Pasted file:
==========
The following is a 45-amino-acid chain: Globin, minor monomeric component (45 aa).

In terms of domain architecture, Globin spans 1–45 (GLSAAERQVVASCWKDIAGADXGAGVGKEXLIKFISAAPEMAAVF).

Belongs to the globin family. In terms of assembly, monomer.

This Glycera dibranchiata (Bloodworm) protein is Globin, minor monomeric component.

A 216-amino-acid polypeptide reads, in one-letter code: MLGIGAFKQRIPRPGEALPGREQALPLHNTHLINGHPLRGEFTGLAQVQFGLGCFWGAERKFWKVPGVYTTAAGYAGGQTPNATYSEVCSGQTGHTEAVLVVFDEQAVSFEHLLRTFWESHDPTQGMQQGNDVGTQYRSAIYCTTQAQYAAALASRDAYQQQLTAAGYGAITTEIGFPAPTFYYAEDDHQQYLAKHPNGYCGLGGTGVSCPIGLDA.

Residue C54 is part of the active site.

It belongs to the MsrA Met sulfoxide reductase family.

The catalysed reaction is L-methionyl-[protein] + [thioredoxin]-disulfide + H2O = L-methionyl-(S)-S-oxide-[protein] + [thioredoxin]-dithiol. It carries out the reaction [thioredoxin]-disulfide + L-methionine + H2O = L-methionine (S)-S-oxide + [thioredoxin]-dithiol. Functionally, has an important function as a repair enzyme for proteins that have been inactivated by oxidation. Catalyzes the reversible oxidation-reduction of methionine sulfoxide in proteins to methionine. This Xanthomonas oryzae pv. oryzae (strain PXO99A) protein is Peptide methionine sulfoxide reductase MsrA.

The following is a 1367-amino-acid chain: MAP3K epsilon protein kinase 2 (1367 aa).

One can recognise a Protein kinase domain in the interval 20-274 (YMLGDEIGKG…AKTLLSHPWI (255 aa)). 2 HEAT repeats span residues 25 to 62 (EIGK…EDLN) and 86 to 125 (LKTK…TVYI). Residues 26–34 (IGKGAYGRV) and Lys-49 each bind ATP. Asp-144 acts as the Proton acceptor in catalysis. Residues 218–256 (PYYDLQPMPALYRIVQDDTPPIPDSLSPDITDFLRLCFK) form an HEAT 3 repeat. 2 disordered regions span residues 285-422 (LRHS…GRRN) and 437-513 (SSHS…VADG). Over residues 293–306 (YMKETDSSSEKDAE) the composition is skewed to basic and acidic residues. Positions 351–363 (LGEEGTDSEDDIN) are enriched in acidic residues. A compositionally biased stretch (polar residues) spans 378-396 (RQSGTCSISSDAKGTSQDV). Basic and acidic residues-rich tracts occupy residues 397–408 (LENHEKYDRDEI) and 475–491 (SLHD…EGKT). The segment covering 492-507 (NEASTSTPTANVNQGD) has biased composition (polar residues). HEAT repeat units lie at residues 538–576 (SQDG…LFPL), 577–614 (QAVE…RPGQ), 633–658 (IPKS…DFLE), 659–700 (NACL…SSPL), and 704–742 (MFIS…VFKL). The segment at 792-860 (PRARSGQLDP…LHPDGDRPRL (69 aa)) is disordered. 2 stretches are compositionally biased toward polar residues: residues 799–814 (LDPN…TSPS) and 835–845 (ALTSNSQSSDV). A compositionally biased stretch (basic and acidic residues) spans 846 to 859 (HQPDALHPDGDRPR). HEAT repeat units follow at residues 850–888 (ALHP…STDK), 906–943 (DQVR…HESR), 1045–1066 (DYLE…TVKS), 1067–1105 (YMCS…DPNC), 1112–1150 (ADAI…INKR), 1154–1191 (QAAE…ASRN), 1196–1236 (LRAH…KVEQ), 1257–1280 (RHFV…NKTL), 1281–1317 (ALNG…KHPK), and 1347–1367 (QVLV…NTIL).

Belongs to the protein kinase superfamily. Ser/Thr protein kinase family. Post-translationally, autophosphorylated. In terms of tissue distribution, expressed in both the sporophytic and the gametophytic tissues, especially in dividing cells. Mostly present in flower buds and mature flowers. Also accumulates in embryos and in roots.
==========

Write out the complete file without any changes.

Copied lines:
The following is a 45-amino-acid chain: Globin, minor monomeric component (45 aa).

In terms of domain architecture, Globin spans 1–45 (GLSAAERQVVASCWKDIAGADXGAGVGKEXLIKFISAAPEMAAVF).

Belongs to the globin family. In terms of assembly, monomer.

This Glycera dibranchiata (Bloodworm) protein is Globin, minor monomeric component.

A 216-amino-acid polypeptide reads, in one-letter code: MLGIGAFKQRIPRPGEALPGREQALPLHNTHLINGHPLRGEFTGLAQVQFGLGCFWGAERKFWKVPGVYTTAAGYAGGQTPNATYSEVCSGQTGHTEAVLVVFDEQAVSFEHLLRTFWESHDPTQGMQQGNDVGTQYRSAIYCTTQAQYAAALASRDAYQQQLTAAGYGAITTEIGFPAPTFYYAEDDHQQYLAKHPNGYCGLGGTGVSCPIGLDA.

Residue C54 is part of the active site.

It belongs to the MsrA Met sulfoxide reductase family.

The catalysed reaction is L-methionyl-[protein] + [thioredoxin]-disulfide + H2O = L-methionyl-(S)-S-oxide-[protein] + [thioredoxin]-dithiol. It carries out the reaction [thioredoxin]-disulfide + L-methionine + H2O = L-methionine (S)-S-oxide + [thioredoxin]-dithiol. Functionally, has an important function as a repair enzyme for proteins that have been inactivated by oxidation. Catalyzes the reversible oxidation-reduction of methionine sulfoxide in proteins to methionine. This Xanthomonas oryzae pv. oryzae (strain PXO99A) protein is Peptide methionine sulfoxide reductase MsrA.

The following is a 1367-amino-acid chain: MAP3K epsilon protein kinase 2 (1367 aa).

One can recognise a Protein kinase domain in the interval 20-274 (YMLGDEIGKG…AKTLLSHPWI (255 aa)). 2 HEAT repeats span residues 25 to 62 (EIGK…EDLN) and 86 to 125 (LKTK…TVYI). Residues 26–34 (IGKGAYGRV) and Lys-49 each bind ATP. Asp-144 acts as the Proton acceptor in catalysis. Residues 218–256 (PYYDLQPMPALYRIVQDDTPPIPDSLSPDITDFLRLCFK) form an HEAT 3 repeat. 2 disordered regions span residues 285-422 (LRHS…GRRN) and 437-513 (SSHS…VADG). Over residues 293–306 (YMKETDSSSEKDAE) the composition is skewed to basic and acidic residues. Positions 351–363 (LGEEGTDSEDDIN) are enriched in acidic residues. A compositionally biased stretch (polar residues) spans 378-396 (RQSGTCSISSDAKGTSQDV). Basic and acidic residues-rich tracts occupy residues 397–408 (LENHEKYDRDEI) and 475–491 (SLHD…EGKT). The segment covering 492-507 (NEASTSTPTANVNQGD) has biased composition (polar residues). HEAT repeat units lie at residues 538–576 (SQDG…LFPL), 577–614 (QAVE…RPGQ), 633–658 (IPKS…DFLE), 659–700 (NACL…SSPL), and 704–742 (MFIS…VFKL). The segment at 792-860 (PRARSGQLDP…LHPDGDRPRL (69 aa)) is disordered. 2 stretches are compositionally biased toward polar residues: residues 799–814 (LDPN…TSPS) and 835–845 (ALTSNSQSSDV). A compositionally biased stretch (basic and acidic residues) spans 846 to 859 (HQPDALHPDGDRPR). HEAT repeat units follow at residues 850–888 (ALHP…STDK), 906–943 (DQVR…HESR), 1045–1066 (DYLE…TVKS), 1067–1105 (YMCS…DPNC), 1112–1150 (ADAI…INKR), 1154–1191 (QAAE…ASRN), 1196–1236 (LRAH…KVEQ), 1257–1280 (RHFV…NKTL), 1281–1317 (ALNG…KHPK), and 1347–1367 (QVLV…NTIL).

Belongs to the protein kinase superfamily. Ser/Thr protein kinase family. Post-translationally, autophosphorylated. In terms of tissue distribution, expressed in both the sporophytic and the gametophytic tissues, especially in dividing cells. Mostly present in flower buds and mature flowers. Also accumulates in embryos and in roots.